As noted above, the linchpin of the government’s focus on health-care fraud has historically been the False Claims Act. Sometimes referred to as the “Lincoln Law,” the False Claims Act is a Civil War–era statute passed to combat fraudulent sales of substandard equipment to the Union Army by war profiteers. For decades, the statute was used to force government contractors to repay treble the amount of damages they caused to the United States by their fraudulent sales. Amendments to the law over the years, aggressive application of the law by the Department of Justice, and a proliferation of whistleblower lawsuits referred to as qui tam actions have transformed the act into a devastating weapon to penalize companies the government believes to have cheated its health-care programs.

If a company is found to have violated that False Claims Act—that is, to have knowingly submitted a false claim to the United States—it is liable for three times the amount the government paid the company, plus penalties of approximately $11,000 to $22,000 per claim. Many times, though, health-care providers resolve these cases for a fraction of the potential theoretical damages. A claim can be considered false for a wide variety of reasons, including lack of a medical necessity or failing to comply with any one of the vast number of regulations in the government health program systems.

Additionally, the False Claims Act can be layered over violations of other antifraud statutes, such as the Anti-Kickback Statute and the Stark Law, and paired with other regulatory regimes, such as the Food, Drug, and Cosmetics Act. The government has successfully argued that violation of one of those statutes results in false claims because the claims are, in effect, tainted by the violation of the other statute. Some of the world’s largest pharmaceutical companies have paid the United States billions in False Claims Act settlements to resolve allegations of such activity, although the vast majority of companies have settled in advance of a trial to avoid negative exposure and the potential of even heftier fines.

Large companies, however, are not the only targets of False Claims Act suits. Even a single-practitioner office may submit thousands of claims to Medicare and Medicaid in just 1 year, leading to potentially ruinous liability for False Claims Act violations. Damages and penalties under the False Claims Act can reach mind-boggling proportions, routinely exceeding $100 million dollars in the largest cases.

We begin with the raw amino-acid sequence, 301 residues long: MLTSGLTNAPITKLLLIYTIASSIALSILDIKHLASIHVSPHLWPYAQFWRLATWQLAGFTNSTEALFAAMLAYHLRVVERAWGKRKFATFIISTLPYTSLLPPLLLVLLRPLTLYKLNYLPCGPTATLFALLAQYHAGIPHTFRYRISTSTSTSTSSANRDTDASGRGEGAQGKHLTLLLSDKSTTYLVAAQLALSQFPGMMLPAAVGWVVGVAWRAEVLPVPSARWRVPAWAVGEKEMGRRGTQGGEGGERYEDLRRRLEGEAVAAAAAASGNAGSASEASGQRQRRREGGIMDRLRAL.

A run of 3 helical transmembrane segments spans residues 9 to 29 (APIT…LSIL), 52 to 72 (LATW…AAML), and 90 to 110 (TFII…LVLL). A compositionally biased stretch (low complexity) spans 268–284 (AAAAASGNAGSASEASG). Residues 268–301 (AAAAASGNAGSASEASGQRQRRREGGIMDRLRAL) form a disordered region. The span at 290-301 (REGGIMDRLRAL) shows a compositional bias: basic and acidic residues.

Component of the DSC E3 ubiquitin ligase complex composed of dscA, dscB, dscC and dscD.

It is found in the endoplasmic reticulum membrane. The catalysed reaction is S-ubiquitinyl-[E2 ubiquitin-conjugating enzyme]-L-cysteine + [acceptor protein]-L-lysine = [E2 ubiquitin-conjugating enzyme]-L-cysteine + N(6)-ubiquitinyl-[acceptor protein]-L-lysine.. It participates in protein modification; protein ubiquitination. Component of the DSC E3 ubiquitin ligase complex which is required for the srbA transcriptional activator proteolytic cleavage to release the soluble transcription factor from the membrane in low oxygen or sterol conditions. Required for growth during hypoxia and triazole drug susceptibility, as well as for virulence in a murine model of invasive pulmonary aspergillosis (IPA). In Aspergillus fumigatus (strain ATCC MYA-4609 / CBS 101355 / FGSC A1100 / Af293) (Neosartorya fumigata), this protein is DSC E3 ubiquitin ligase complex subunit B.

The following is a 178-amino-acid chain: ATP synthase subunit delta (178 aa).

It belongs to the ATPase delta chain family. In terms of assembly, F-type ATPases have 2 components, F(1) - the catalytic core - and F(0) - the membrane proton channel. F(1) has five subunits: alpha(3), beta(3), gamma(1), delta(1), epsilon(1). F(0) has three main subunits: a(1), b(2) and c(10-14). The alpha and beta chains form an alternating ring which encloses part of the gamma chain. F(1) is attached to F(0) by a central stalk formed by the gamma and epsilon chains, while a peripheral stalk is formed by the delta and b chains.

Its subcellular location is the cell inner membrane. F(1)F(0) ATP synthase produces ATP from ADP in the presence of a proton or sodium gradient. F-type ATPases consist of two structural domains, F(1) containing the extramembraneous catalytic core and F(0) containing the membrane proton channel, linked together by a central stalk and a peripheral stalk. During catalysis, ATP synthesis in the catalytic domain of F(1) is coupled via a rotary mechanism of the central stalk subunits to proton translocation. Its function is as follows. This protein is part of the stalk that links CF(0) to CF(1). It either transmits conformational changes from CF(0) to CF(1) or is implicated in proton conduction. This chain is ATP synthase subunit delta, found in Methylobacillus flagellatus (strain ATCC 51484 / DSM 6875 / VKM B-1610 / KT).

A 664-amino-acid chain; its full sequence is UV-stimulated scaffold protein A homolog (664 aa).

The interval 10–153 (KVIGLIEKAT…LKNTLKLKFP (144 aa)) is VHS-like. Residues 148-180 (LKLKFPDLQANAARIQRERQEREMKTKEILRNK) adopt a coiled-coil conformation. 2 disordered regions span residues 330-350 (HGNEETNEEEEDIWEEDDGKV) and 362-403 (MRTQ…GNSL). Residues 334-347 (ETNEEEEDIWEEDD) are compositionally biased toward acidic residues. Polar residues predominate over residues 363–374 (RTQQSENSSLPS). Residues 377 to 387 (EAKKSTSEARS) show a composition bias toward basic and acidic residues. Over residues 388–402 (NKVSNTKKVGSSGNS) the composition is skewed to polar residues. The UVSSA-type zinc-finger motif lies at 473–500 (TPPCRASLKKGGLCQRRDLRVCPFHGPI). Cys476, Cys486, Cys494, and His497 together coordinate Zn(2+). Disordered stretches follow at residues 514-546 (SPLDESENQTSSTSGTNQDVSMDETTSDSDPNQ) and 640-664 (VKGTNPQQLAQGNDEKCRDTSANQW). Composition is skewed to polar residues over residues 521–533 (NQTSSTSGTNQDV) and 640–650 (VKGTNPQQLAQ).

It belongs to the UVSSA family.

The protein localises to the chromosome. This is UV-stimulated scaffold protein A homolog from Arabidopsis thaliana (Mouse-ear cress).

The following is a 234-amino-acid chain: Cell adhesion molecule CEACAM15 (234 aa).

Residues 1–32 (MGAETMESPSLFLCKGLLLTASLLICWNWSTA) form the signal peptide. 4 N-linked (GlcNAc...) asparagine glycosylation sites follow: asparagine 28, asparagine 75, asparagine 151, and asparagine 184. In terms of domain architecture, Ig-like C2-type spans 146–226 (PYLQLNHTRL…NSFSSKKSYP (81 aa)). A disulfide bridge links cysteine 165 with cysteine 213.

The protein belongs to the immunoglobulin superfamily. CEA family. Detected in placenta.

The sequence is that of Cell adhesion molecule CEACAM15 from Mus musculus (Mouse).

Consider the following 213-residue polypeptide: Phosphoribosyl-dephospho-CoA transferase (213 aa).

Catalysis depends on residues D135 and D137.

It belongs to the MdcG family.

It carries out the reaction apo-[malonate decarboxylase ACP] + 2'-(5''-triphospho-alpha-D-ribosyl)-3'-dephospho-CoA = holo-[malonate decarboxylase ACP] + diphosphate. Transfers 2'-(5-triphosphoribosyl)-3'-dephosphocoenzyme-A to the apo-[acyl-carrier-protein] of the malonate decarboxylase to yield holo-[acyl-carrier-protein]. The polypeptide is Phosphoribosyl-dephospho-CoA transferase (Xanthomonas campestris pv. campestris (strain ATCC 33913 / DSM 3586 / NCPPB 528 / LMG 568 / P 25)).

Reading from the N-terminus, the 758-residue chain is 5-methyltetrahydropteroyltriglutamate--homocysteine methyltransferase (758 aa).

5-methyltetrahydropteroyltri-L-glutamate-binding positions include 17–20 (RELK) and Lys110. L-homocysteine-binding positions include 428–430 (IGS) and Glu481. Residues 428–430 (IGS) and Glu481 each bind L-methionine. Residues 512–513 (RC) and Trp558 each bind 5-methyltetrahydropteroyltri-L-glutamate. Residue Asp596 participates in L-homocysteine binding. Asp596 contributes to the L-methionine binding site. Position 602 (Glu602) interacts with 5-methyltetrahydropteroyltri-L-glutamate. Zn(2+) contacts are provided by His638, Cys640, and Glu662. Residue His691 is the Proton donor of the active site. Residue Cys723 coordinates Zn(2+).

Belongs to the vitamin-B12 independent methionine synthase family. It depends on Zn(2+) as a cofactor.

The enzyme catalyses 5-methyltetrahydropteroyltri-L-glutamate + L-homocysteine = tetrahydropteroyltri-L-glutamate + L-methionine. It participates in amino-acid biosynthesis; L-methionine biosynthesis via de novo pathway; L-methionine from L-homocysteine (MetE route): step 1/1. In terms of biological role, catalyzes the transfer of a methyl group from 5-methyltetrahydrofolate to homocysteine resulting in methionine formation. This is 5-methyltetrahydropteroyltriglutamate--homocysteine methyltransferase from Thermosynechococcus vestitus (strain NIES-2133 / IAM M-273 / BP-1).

In addition to the onerous liability provisions in the False Claims Act, two other key components of the act make it a particularly ominous statute for would-be wrongdoers. First, liability can be based on a “reckless disregard” standard. This means that if the government determines that the company submitted claims with “reckless disregard” for the truth or falsity of the claims, then the company is liable. In practical effect, if the government determines a practice was simply not careful enough, the practice could potentially be on the hook for millions in damages. Often, whistleblowers and the government take the position that health-care companies are responsible for familiarity with thousands of rules in the byzantine regulations that govern Medicare, Medicaid, and other programs. Violation of any number of these rules may be a basis for False Claims Act liability.

The whistleblower provisions comprise another particularly vexing part of the False Claims Act for health-care companies. Under the False Claims Act, a whistleblower—referred to as a “relator” under the statute—may file a complaint in court on behalf of the United States. The relator, often an employee or former employee of the company, very often accuses the company of violating the False Claims Act in the complaint. The government is then statutorily required to investigate the relator’s allegations. If the government pursues the case and recovers money from the company, the relator can receive up to 25% of the government’s recovery. Perhaps most disturbingly for health-care defendants, however, is that even if the government decides not to pursue the case after investigating the allegations, the relator can still sue the defendants on his or her own and obtain an even greater share of the recovery. Whistleblowers are, therefore, powerfully incentivized to bring forth possible cases of fraud.

Oversight of Medicare Advantage Plans